A new odd couple

Park Square Theatre will hold the regional premiere of “4000 Miles” this weekend.

Jackie Renzetti

Amy Herzog’s “4000 Miles” dramatic comedy features a zany pair of roommates.

After 21-year-old protagonist Leo Joseph-Connell completes a 4,000-mile cross-country bike ride, he decides to crash at his grandmother’s house.

As the two reacquaint, they learn from each other’s different perspectives due to their age gap. The play premiered in 2011 and was placed as a Pulitzer Prize finalist for drama last year. Park Square Theatre’s production of the play this weekend will mark its regional premiere.

“It’s really a beautiful story, but it’s not sappy. It’s not about a warm and fuzzy relationship between a grandmother and her grandson,” said actor Gabriel Murphy, who plays the protagonist.

One of the biggest differences between the two characters’ perspectives spurs from their shared liberal political alignment. The grandmother, Vera Joseph, grew up following Marxism and lived through various labor causes, including the Civil Rights Movement and the Cuban missile crisis.

The young character has the political views of a millennial. When he first arrives at his grandmother’s, director Gary Gisselman said, she offers him a banana, and he rejects it because of its environmental impact.

Gisselman said the comparison between Leo’s grandmother’s concerns and his individualized, “new-age environmental politics” carry the notion of learning to get along and leave people alone.

“It’s a totally different liberal politics from her liberal politics, and I like watching how all of that goes together,” he said.

Similarly, Leo studied Marxism in college and discusses it with his grandmother. Despite finding common ground, they view the political ideology differently because of their age gap.

“She lived her life according to certain principles, and he’s studying those principles,” Gisselman said.

The play’s five-member cast received the script in June and met up for the first time earlier this month. The rehearsal process lasted three weeks. Gisselman said having a small cast allowed the actors to dig deep into character relationships and associated backstories.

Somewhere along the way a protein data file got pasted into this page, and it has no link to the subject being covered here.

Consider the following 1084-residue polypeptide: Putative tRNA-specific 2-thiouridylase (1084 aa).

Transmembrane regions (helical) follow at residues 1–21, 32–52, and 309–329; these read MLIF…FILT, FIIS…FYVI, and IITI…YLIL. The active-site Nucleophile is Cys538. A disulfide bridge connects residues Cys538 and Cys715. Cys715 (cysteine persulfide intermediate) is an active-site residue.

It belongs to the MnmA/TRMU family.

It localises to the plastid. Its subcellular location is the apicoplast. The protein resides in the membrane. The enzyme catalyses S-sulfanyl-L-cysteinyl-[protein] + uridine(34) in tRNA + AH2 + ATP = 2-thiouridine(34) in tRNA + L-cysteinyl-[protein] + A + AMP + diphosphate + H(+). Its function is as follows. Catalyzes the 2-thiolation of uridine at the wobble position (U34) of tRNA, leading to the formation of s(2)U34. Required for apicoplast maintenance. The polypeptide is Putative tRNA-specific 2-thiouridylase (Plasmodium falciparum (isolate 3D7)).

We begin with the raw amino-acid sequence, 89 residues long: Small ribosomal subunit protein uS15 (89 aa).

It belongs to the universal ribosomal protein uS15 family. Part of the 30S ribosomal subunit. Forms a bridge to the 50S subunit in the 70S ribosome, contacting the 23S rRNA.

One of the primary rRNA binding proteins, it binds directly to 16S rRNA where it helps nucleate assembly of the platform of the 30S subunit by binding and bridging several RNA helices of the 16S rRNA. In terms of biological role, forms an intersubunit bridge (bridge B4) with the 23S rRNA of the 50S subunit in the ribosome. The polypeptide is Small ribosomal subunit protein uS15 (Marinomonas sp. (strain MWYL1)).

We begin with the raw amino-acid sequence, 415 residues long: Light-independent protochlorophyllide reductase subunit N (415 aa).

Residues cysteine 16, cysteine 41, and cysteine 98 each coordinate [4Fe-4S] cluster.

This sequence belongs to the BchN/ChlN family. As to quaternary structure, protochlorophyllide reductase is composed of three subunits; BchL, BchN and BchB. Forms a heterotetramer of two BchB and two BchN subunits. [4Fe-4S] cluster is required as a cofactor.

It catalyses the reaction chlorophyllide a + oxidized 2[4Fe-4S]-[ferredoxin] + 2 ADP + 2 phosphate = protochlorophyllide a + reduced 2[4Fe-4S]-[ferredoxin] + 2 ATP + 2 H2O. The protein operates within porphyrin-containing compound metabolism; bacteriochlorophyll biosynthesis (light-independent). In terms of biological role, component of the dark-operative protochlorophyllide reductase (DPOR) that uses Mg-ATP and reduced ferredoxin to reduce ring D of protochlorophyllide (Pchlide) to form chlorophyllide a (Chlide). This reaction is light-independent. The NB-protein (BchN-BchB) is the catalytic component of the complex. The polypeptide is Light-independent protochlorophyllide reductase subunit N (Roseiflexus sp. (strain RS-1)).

“The idea of doing a small cast in a smaller theater was really appealing,” Gisselman said. “You can do that kind of intimate work in a smaller cast play that you don’t always get the chance to do with a larger cast play.”

Because the plot focuses on family dynamics, the bond between the play’s actors is especially important. Ultimately, the relationship between Leo and Vera goes beyond discussing politics, as they find similarities in their troubles.

“You can tell right away that something terrible happened to [Leo],” Murphy said.

As Leo reveals his personal hardship over the course of the play, Vera does the same. But their perspectives continue to differ because of Vera’s experience and Leo’s naiveté.

“The grandmother is growing old, and the grandson is growing up,” Gisselman said.

Leo ultimately finds healing from the relationship, and though Gisselman said the play’s conclusion is “more hopeful than not hopeful,” the plot will likely surprise audiences in Minnesota.

“I don’t know that anything is resolved in this play. I think there’s a certain amount of understanding and appreciation, but it’s certainly not tied up in a bow,” Gisselman said.


What: 4000 Miles

Where: Park Square Theatre, 20 W. Seventh Place, St. Paul

When: Dec. 5-21; 2 p.m. weekends, 7:30 p.m. weekdays

Cost: $19-58